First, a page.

I will let you be. It's your prerogative to leave. I cannot make you stay, I can only give you a piece of myself as a parting gift -- last cup of brewed coffee, a sleepover, random snack, crackling laughter, secret language, and a silent, desperate plea for you not to decamp and disappear.

If you do, do something for me, please? Walk away without noise. Leave a breath of your memory under my pillow where my hand would find them in the morning. Let them live on, in my mind, as you were, as we were.

I will plant trees and seek solace in the uninhabited forest of our bygone days. The olden times will no longer be drifting in exhaustion. In each leaf, I will build a cabin and a home and I will remember the time when you never asked questions, when you never judged, and when you were just kind.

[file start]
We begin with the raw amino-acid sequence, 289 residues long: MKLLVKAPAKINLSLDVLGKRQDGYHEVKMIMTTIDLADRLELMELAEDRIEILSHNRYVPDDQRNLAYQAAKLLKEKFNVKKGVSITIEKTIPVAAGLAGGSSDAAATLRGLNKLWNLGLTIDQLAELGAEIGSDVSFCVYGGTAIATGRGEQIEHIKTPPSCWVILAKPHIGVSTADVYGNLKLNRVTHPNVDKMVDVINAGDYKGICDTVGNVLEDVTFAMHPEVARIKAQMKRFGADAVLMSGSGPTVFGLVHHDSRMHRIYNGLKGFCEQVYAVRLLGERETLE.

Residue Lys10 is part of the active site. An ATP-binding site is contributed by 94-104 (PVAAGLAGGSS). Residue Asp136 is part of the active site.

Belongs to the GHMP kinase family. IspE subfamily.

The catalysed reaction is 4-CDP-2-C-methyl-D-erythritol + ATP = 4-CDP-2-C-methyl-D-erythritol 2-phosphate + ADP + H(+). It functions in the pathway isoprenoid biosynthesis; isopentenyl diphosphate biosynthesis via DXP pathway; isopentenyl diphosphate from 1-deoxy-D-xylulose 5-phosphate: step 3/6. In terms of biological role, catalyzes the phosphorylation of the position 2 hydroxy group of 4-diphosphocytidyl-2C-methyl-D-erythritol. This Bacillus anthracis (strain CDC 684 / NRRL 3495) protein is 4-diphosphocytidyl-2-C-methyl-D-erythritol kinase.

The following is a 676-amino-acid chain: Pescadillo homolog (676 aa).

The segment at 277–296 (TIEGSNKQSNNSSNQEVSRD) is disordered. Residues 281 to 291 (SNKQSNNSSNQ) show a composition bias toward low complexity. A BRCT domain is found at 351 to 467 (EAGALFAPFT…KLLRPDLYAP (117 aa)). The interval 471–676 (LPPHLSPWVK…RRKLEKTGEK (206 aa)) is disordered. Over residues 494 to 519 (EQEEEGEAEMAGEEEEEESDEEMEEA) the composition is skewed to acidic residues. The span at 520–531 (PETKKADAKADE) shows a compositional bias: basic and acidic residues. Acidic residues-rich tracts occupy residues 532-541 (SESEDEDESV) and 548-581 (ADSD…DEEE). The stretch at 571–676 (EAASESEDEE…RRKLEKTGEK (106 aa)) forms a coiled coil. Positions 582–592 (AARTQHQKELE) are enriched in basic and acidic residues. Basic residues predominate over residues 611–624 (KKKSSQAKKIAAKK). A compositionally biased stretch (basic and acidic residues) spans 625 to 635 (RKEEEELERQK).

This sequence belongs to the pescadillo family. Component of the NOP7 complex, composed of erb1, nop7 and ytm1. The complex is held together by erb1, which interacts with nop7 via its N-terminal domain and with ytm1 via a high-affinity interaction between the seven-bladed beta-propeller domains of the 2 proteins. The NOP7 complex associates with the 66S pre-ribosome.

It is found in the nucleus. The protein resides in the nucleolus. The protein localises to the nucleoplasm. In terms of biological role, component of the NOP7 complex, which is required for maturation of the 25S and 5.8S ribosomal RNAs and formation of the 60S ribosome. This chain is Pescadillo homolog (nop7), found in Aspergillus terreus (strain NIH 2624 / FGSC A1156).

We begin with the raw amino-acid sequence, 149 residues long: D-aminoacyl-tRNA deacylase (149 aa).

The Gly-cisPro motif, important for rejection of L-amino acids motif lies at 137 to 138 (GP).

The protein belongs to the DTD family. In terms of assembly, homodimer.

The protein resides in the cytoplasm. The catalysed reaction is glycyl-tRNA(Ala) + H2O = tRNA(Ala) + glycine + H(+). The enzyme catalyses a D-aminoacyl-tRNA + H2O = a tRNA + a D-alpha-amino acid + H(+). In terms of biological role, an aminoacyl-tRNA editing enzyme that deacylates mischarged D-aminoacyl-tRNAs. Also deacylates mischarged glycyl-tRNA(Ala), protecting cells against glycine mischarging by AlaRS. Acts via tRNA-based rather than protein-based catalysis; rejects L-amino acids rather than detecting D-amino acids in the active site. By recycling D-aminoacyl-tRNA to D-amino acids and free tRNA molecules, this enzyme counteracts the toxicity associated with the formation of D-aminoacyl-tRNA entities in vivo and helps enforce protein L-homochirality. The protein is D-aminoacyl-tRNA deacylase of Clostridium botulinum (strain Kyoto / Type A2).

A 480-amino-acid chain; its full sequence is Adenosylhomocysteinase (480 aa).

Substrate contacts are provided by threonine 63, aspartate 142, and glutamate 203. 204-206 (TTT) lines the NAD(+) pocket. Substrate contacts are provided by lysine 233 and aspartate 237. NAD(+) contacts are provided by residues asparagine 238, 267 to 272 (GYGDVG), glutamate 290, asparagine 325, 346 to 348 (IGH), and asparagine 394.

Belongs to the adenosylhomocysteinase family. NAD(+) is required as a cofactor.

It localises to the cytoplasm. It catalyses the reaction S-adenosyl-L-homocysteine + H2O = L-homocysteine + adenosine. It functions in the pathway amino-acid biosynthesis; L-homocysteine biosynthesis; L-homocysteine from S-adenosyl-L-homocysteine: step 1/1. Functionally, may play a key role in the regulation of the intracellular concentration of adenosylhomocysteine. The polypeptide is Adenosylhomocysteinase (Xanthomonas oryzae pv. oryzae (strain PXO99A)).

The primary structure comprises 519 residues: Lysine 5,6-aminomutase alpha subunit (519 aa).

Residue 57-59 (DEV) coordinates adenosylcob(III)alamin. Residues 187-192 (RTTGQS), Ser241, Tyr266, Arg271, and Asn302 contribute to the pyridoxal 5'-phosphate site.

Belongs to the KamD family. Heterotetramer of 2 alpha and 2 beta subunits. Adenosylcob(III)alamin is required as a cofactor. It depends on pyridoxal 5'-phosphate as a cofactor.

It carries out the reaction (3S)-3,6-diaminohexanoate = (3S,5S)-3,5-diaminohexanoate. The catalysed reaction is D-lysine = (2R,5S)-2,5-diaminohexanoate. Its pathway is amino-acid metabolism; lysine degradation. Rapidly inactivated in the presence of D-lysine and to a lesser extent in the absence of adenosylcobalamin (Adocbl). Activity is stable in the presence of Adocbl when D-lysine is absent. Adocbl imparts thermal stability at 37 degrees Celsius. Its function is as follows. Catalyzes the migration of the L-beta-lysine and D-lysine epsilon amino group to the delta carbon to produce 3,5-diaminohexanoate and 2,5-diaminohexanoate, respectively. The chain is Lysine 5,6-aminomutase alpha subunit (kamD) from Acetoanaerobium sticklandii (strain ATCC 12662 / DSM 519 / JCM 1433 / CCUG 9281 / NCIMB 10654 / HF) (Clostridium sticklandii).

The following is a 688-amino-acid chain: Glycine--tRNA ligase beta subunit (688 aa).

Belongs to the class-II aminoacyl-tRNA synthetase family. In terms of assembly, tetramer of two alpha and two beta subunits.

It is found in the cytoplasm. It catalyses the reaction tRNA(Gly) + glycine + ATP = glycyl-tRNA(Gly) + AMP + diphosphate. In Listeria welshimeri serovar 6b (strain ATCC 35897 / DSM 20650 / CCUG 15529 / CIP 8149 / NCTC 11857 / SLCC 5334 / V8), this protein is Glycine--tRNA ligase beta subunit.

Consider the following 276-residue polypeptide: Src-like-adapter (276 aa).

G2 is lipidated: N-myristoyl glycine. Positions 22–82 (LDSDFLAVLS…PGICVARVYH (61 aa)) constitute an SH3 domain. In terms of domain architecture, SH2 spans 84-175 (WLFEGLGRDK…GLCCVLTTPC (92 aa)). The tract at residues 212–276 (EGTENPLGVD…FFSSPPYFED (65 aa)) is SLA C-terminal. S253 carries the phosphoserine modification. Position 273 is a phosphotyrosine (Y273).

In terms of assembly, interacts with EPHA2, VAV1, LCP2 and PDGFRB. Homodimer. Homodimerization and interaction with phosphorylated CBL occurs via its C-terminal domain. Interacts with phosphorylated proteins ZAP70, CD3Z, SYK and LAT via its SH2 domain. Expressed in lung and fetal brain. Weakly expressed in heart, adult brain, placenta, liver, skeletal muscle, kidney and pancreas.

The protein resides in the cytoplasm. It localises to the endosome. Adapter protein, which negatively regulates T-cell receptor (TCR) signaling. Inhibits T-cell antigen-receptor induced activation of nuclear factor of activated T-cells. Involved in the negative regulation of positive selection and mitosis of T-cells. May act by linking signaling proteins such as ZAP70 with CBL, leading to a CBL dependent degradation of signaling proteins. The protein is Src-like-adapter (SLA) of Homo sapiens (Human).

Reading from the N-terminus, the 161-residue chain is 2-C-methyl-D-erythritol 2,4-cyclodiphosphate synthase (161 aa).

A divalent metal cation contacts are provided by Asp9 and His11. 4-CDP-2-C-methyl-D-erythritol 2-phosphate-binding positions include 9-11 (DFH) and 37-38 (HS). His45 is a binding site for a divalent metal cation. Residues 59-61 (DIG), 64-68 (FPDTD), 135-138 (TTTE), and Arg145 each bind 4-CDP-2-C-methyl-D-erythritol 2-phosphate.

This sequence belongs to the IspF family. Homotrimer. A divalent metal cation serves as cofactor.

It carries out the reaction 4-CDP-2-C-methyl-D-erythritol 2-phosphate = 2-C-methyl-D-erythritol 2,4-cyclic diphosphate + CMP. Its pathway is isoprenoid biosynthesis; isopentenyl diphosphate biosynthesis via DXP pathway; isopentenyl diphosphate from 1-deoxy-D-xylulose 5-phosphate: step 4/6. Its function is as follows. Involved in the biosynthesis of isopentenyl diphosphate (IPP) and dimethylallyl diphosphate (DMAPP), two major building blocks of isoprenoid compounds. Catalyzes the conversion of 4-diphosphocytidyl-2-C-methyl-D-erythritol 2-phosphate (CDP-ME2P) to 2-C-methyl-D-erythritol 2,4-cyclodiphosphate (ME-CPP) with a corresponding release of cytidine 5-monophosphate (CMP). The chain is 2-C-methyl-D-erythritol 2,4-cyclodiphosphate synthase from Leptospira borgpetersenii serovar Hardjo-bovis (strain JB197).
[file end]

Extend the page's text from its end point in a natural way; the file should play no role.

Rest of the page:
I will remember the look of understanding in our eyes as I unraveled my thoughts and bled out. I will remember, always, when you reassured me that it is human to be vulnerable.

One day, we will find a way out of this harm and regain a kinder hope. And perhaps, in an unloved hinterland, a miracle will happen and the rain will dance, dearly, in barefoot.
~To S, my favourite person in the world so far.
My internal landscape was once a wetland. Grasses and herbaceous plants sprout from the ventricles of my heart. My rib is a birch tree, a deciduous hard wood crowned with thin leaves. My veins are wild ravines. Inside it is the torrent of rain water that keeps me alive.

My heart is a beating water lily, eternally blooming on the lake of my blood. I was a sullen mist, and I loved it that way.

But they mistook my solitude for loneliness, the crowd, the clever engineers. So they loaded sands on their trucks, sacks after sacks. They opened me up, covered my wetland, and built a city inside me. They paved roads. They constructed buildings. They opened cafes and pubs and restaurants. They turned on their neon lights.

A rave party is inside me at night, and they won't stop until I am filled with cigarette stubs and empty bottles and used issues and half-eaten plates -- litters and grime that I have to clean every morning of my life. My gutter is overflowing and they call this happiness.

I call this wreckage.